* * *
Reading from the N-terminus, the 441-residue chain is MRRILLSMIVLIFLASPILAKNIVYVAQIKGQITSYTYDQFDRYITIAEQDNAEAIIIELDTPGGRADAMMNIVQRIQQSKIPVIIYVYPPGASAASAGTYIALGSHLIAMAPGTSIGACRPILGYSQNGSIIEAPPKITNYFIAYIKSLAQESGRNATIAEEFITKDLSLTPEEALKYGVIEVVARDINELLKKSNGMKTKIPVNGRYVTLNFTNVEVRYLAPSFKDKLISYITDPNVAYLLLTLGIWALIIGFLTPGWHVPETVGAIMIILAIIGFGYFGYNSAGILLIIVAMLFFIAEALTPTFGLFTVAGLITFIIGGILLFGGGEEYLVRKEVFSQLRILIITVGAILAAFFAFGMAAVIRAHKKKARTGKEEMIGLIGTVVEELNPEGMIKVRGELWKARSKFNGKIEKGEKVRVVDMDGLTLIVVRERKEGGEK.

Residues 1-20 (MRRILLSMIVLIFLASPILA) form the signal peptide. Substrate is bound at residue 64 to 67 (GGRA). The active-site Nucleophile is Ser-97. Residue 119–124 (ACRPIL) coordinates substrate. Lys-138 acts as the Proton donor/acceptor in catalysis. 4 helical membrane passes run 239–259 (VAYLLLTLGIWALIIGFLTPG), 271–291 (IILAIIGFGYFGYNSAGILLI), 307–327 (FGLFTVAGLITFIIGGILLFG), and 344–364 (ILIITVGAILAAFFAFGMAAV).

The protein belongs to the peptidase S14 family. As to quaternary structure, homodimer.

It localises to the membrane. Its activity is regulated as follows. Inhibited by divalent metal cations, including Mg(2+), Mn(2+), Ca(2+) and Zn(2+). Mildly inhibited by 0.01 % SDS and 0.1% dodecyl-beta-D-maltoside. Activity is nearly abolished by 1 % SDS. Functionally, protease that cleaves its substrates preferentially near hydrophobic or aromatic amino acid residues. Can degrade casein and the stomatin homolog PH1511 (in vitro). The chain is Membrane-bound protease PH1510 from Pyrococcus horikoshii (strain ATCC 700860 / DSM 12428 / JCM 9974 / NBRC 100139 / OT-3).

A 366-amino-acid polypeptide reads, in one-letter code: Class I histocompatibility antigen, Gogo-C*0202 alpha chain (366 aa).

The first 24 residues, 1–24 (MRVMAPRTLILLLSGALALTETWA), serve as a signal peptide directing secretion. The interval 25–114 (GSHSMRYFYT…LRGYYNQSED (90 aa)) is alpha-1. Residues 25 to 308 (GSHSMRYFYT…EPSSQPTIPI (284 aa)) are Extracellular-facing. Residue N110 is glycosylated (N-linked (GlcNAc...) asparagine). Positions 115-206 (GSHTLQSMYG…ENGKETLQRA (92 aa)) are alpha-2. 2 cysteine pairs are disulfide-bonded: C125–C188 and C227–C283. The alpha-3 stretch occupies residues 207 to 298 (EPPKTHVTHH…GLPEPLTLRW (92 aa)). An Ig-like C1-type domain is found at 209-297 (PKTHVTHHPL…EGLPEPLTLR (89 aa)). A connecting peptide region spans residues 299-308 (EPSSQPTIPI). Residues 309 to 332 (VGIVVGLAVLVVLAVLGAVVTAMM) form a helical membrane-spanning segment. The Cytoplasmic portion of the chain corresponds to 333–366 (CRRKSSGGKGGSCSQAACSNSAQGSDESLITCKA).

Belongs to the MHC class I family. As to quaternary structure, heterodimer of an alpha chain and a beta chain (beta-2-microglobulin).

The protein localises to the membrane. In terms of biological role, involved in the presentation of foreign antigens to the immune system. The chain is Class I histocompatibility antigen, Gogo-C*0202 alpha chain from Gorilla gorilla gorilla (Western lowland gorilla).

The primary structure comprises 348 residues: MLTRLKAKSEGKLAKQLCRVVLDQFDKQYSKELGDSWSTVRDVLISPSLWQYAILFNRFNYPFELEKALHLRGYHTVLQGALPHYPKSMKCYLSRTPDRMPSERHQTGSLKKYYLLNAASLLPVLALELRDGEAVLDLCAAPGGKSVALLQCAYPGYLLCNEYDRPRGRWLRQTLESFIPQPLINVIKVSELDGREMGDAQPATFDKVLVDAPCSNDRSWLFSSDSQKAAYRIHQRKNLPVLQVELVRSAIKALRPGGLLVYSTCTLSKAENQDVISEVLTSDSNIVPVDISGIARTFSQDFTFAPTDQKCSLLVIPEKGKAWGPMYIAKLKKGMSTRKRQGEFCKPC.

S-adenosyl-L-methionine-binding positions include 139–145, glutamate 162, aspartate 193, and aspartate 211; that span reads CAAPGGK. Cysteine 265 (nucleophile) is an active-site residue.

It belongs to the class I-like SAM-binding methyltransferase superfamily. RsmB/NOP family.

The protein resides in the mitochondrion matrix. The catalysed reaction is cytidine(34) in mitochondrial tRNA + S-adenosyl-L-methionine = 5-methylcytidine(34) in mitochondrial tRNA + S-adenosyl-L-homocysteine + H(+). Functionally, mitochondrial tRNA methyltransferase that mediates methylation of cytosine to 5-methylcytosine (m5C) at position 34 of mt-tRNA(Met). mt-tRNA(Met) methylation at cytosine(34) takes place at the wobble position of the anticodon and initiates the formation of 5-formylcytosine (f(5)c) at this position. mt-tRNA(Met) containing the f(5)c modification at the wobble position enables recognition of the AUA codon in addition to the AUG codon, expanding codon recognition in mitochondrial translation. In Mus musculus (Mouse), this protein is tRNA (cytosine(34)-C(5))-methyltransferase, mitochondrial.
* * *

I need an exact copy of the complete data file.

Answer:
Reading from the N-terminus, the 441-residue chain is MRRILLSMIVLIFLASPILAKNIVYVAQIKGQITSYTYDQFDRYITIAEQDNAEAIIIELDTPGGRADAMMNIVQRIQQSKIPVIIYVYPPGASAASAGTYIALGSHLIAMAPGTSIGACRPILGYSQNGSIIEAPPKITNYFIAYIKSLAQESGRNATIAEEFITKDLSLTPEEALKYGVIEVVARDINELLKKSNGMKTKIPVNGRYVTLNFTNVEVRYLAPSFKDKLISYITDPNVAYLLLTLGIWALIIGFLTPGWHVPETVGAIMIILAIIGFGYFGYNSAGILLIIVAMLFFIAEALTPTFGLFTVAGLITFIIGGILLFGGGEEYLVRKEVFSQLRILIITVGAILAAFFAFGMAAVIRAHKKKARTGKEEMIGLIGTVVEELNPEGMIKVRGELWKARSKFNGKIEKGEKVRVVDMDGLTLIVVRERKEGGEK.

Residues 1-20 (MRRILLSMIVLIFLASPILA) form the signal peptide. Substrate is bound at residue 64 to 67 (GGRA). The active-site Nucleophile is Ser-97. Residue 119–124 (ACRPIL) coordinates substrate. Lys-138 acts as the Proton donor/acceptor in catalysis. 4 helical membrane passes run 239–259 (VAYLLLTLGIWALIIGFLTPG), 271–291 (IILAIIGFGYFGYNSAGILLI), 307–327 (FGLFTVAGLITFIIGGILLFG), and 344–364 (ILIITVGAILAAFFAFGMAAV).

The protein belongs to the peptidase S14 family. As to quaternary structure, homodimer.

It localises to the membrane. Its activity is regulated as follows. Inhibited by divalent metal cations, including Mg(2+), Mn(2+), Ca(2+) and Zn(2+). Mildly inhibited by 0.01 % SDS and 0.1% dodecyl-beta-D-maltoside. Activity is nearly abolished by 1 % SDS. Functionally, protease that cleaves its substrates preferentially near hydrophobic or aromatic amino acid residues. Can degrade casein and the stomatin homolog PH1511 (in vitro). The chain is Membrane-bound protease PH1510 from Pyrococcus horikoshii (strain ATCC 700860 / DSM 12428 / JCM 9974 / NBRC 100139 / OT-3).

A 366-amino-acid polypeptide reads, in one-letter code: Class I histocompatibility antigen, Gogo-C*0202 alpha chain (366 aa).

The first 24 residues, 1–24 (MRVMAPRTLILLLSGALALTETWA), serve as a signal peptide directing secretion. The interval 25–114 (GSHSMRYFYT…LRGYYNQSED (90 aa)) is alpha-1. Residues 25 to 308 (GSHSMRYFYT…EPSSQPTIPI (284 aa)) are Extracellular-facing. Residue N110 is glycosylated (N-linked (GlcNAc...) asparagine). Positions 115-206 (GSHTLQSMYG…ENGKETLQRA (92 aa)) are alpha-2. 2 cysteine pairs are disulfide-bonded: C125–C188 and C227–C283. The alpha-3 stretch occupies residues 207 to 298 (EPPKTHVTHH…GLPEPLTLRW (92 aa)). An Ig-like C1-type domain is found at 209-297 (PKTHVTHHPL…EGLPEPLTLR (89 aa)). A connecting peptide region spans residues 299-308 (EPSSQPTIPI). Residues 309 to 332 (VGIVVGLAVLVVLAVLGAVVTAMM) form a helical membrane-spanning segment. The Cytoplasmic portion of the chain corresponds to 333–366 (CRRKSSGGKGGSCSQAACSNSAQGSDESLITCKA).

Belongs to the MHC class I family. As to quaternary structure, heterodimer of an alpha chain and a beta chain (beta-2-microglobulin).

The protein localises to the membrane. In terms of biological role, involved in the presentation of foreign antigens to the immune system. The chain is Class I histocompatibility antigen, Gogo-C*0202 alpha chain from Gorilla gorilla gorilla (Western lowland gorilla).

The primary structure comprises 348 residues: MLTRLKAKSEGKLAKQLCRVVLDQFDKQYSKELGDSWSTVRDVLISPSLWQYAILFNRFNYPFELEKALHLRGYHTVLQGALPHYPKSMKCYLSRTPDRMPSERHQTGSLKKYYLLNAASLLPVLALELRDGEAVLDLCAAPGGKSVALLQCAYPGYLLCNEYDRPRGRWLRQTLESFIPQPLINVIKVSELDGREMGDAQPATFDKVLVDAPCSNDRSWLFSSDSQKAAYRIHQRKNLPVLQVELVRSAIKALRPGGLLVYSTCTLSKAENQDVISEVLTSDSNIVPVDISGIARTFSQDFTFAPTDQKCSLLVIPEKGKAWGPMYIAKLKKGMSTRKRQGEFCKPC.

S-adenosyl-L-methionine-binding positions include 139–145, glutamate 162, aspartate 193, and aspartate 211; that span reads CAAPGGK. Cysteine 265 (nucleophile) is an active-site residue.

It belongs to the class I-like SAM-binding methyltransferase superfamily. RsmB/NOP family.

The protein resides in the mitochondrion matrix. The catalysed reaction is cytidine(34) in mitochondrial tRNA + S-adenosyl-L-methionine = 5-methylcytidine(34) in mitochondrial tRNA + S-adenosyl-L-homocysteine + H(+). Functionally, mitochondrial tRNA methyltransferase that mediates methylation of cytosine to 5-methylcytosine (m5C) at position 34 of mt-tRNA(Met). mt-tRNA(Met) methylation at cytosine(34) takes place at the wobble position of the anticodon and initiates the formation of 5-formylcytosine (f(5)c) at this position. mt-tRNA(Met) containing the f(5)c modification at the wobble position enables recognition of the AUA codon in addition to the AUG codon, expanding codon recognition in mitochondrial translation. In Mus musculus (Mouse), this protein is tRNA (cytosine(34)-C(5))-methyltransferase, mitochondrial.